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The Special Relationship: Parents and Teachers Are Critical Partners in the Work of Social-Emotional Learning

By Bekah McNeel | January 8, 2020

Amber Barth, a fifth-grader teacher at Franklin Avenue Elementary School in Los Angeles, prioritizes social-emotional learning with her students and making parents partners in her work. (Los Angeles Unified School District)

On “meet the teacher night” at the start of school, Franklin Avenue Elementary School teacher Amber Barth leads parents and children through a social-emotional learning exercise that demonstrates the power of finding “commonality with those around us.”

She has her fifth-graders play a bingo game that requires them to find people who share common interests and life experiences. While the kids do this, she instructs the parents to watch for how the kids’ faces light up when they discover that they share hobbies, habits and favorites. Students assume they are very different, Barth explains, so her goal is for them to unearth points of connection. She then lets parents know that she will be counting on them to reinforce these ideas at home, enlisting them as partners from day one.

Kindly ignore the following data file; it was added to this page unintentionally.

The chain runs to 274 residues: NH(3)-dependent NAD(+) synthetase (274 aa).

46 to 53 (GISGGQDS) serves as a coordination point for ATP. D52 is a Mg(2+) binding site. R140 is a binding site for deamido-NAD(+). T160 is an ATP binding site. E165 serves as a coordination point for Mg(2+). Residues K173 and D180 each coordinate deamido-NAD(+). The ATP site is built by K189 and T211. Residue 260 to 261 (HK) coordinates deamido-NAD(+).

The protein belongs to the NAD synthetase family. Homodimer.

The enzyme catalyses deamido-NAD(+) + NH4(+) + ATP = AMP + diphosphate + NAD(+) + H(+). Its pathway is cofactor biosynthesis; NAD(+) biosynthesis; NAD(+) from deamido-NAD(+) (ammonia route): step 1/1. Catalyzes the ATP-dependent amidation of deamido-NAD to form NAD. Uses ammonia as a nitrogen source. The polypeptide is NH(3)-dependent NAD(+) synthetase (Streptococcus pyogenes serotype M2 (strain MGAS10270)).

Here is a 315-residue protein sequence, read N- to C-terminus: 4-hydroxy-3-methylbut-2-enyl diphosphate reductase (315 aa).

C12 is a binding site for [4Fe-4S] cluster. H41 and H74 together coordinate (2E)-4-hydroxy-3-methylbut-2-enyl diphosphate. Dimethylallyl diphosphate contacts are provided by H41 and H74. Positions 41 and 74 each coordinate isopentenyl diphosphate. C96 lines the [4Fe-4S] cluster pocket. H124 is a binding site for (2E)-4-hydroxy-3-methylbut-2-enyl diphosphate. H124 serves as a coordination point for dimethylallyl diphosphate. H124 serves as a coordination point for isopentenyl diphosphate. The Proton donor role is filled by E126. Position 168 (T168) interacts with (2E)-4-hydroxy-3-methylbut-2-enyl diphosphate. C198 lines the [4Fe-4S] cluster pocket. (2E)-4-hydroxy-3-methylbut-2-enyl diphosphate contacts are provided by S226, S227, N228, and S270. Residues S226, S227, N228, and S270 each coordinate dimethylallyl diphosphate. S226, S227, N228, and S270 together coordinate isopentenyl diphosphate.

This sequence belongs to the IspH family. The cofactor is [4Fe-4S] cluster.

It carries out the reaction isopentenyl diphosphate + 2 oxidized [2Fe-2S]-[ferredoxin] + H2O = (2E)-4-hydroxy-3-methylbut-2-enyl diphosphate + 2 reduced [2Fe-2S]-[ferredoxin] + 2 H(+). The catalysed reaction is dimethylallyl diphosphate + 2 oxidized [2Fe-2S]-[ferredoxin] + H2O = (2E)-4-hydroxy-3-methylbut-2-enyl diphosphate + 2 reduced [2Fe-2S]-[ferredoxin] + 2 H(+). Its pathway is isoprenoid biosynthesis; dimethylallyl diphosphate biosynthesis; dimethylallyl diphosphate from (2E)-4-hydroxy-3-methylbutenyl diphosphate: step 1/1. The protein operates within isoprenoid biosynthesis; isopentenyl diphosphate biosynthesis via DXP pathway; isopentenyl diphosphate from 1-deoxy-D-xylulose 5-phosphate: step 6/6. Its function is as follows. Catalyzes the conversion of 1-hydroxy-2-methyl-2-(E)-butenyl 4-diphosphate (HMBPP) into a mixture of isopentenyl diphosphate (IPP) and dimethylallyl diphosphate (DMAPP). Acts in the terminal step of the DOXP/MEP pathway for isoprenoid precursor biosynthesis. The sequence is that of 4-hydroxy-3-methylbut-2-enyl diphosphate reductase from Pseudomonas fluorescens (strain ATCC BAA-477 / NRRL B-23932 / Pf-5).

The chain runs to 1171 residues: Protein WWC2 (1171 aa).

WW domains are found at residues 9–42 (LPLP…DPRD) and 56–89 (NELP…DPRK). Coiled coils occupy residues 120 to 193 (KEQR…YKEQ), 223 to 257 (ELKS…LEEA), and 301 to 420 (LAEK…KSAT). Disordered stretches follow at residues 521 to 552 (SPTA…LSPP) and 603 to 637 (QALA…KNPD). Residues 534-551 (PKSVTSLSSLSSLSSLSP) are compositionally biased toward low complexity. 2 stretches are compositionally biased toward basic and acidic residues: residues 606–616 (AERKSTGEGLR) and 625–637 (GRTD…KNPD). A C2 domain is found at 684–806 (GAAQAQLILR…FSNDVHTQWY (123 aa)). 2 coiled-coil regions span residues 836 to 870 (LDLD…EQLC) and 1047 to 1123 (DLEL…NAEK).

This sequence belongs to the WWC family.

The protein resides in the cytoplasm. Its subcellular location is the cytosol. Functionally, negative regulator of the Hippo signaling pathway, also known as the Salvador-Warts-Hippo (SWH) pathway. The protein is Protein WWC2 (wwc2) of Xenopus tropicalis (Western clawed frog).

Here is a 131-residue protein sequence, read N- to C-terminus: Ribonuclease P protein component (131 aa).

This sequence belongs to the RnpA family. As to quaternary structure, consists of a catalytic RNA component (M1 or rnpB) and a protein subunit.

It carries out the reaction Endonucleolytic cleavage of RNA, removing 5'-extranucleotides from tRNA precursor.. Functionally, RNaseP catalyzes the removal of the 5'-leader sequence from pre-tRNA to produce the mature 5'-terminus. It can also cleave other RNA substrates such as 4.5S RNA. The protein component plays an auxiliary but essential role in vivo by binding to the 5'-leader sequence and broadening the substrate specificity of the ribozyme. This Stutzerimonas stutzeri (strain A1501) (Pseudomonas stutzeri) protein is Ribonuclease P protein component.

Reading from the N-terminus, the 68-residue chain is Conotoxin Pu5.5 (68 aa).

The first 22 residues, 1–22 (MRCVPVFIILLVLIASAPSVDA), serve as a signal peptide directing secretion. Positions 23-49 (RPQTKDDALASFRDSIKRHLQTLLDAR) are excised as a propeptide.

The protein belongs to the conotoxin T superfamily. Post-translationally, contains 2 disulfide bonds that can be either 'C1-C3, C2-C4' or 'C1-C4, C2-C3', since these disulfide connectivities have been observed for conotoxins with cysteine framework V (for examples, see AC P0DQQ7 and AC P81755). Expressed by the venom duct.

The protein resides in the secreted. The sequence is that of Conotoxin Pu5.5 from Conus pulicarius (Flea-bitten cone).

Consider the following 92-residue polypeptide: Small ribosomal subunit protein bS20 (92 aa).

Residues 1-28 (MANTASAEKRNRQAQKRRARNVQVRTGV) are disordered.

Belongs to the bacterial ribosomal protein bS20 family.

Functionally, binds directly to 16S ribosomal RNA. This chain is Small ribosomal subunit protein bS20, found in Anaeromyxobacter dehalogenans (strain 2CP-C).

She remembers what it was like stepping into a system where such partnerships did not exist.

When she first started teaching in Los Angeles Unified School District 15 years ago, Barth said, she felt compelled to change the way her students felt about school. In her former high-poverty Title I school, she could see the demoralization on students’ faces. As soon as she called their names, she said, the students “assumed they were in trouble.”